Family Assistance Programs

In this era of people caught in between their children and their aging parents, there is a need for help from the employing organization to understand and help employees caught in this squeeze. Finding proper facilities to take care of children and ill or ageing parents is difficult. Organizations have found it helpful to at least search out referral sources that can be provided to employees.

Some organizations choose to go further than just referrals. Sponsoring or underwriting elder or child care facilities is one option. Another is to actually set up a child care facility on or near the organization's facility.


Benefits represent a wide variety of rewards granted to employees for a number of reasons. Each benefit requires discussion, since the administration of each is different. Typically, the assortment of benefits is grouped by category and their characteristics are carefully weighed and examined.

Legally required benefits include Social Security, unemployment insurance, and Workers' Compensation. All three of these were begun in the Depression era to provide employees with protection against old age, unemployment, and job-related injury. The employer pays part or all of the cost of these benefits. Social Security will have problems in the future if not reformed, as Social Security benefit payments will be greater than taxes paid by 2016, and the trust funds will be empty by 2038. Workers' Compensation has been expanding the definition of "job related" to include mental and emotional injury, as well as diseases which develop over time.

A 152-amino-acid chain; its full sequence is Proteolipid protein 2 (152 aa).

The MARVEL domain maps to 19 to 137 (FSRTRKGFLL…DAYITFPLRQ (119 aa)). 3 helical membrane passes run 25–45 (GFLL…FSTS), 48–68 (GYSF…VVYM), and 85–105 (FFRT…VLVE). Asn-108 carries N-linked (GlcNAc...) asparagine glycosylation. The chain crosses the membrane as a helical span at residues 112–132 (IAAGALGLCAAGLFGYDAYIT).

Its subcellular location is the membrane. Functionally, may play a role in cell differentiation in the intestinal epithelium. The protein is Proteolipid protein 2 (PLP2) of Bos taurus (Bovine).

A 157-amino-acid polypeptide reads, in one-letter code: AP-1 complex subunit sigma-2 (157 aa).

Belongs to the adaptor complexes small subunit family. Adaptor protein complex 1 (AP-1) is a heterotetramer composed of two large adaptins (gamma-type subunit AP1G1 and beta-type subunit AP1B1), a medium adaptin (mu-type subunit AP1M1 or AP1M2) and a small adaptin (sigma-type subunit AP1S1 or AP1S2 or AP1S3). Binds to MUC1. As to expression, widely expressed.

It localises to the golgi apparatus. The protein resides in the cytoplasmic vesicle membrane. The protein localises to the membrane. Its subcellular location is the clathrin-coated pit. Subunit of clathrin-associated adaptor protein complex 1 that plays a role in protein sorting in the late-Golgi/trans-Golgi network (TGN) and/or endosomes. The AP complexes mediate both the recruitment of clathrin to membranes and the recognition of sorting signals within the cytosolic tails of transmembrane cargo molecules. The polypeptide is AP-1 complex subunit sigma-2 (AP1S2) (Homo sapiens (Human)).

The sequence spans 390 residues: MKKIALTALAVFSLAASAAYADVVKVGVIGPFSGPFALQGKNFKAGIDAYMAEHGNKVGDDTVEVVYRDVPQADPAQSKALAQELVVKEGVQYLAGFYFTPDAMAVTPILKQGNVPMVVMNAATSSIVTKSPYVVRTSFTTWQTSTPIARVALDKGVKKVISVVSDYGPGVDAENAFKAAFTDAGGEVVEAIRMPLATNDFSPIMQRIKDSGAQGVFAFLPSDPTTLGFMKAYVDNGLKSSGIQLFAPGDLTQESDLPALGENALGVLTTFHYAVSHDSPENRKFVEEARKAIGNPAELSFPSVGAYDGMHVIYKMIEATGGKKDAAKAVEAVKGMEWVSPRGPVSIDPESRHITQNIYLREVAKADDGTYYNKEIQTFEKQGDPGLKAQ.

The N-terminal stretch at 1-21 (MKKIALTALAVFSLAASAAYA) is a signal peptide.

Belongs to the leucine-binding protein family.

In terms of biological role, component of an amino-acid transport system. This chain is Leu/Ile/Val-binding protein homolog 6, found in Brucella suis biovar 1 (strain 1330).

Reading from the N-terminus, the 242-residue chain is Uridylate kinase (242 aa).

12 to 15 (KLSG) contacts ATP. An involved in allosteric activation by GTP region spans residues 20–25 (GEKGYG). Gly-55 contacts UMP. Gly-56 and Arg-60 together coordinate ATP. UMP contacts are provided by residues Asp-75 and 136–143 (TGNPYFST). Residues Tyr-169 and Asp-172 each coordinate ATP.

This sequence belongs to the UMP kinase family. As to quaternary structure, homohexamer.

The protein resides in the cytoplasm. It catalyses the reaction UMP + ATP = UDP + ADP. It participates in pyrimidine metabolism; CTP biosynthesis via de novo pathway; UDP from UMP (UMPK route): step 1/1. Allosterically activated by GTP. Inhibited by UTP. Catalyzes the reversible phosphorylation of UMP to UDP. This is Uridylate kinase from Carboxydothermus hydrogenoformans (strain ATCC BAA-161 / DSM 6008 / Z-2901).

The passage of ERISA has made an enormous impact on the design and administration of retirement programs through the requirements for funding, vesting, and reporting. (See: Retirement programs are either defined benefit or defined contribution plans. The latter is becoming more popular because of the funding requirements of ERISA. Tax laws have encouraged a number of new types of plans in recent years including 401(k)s and ESOPs.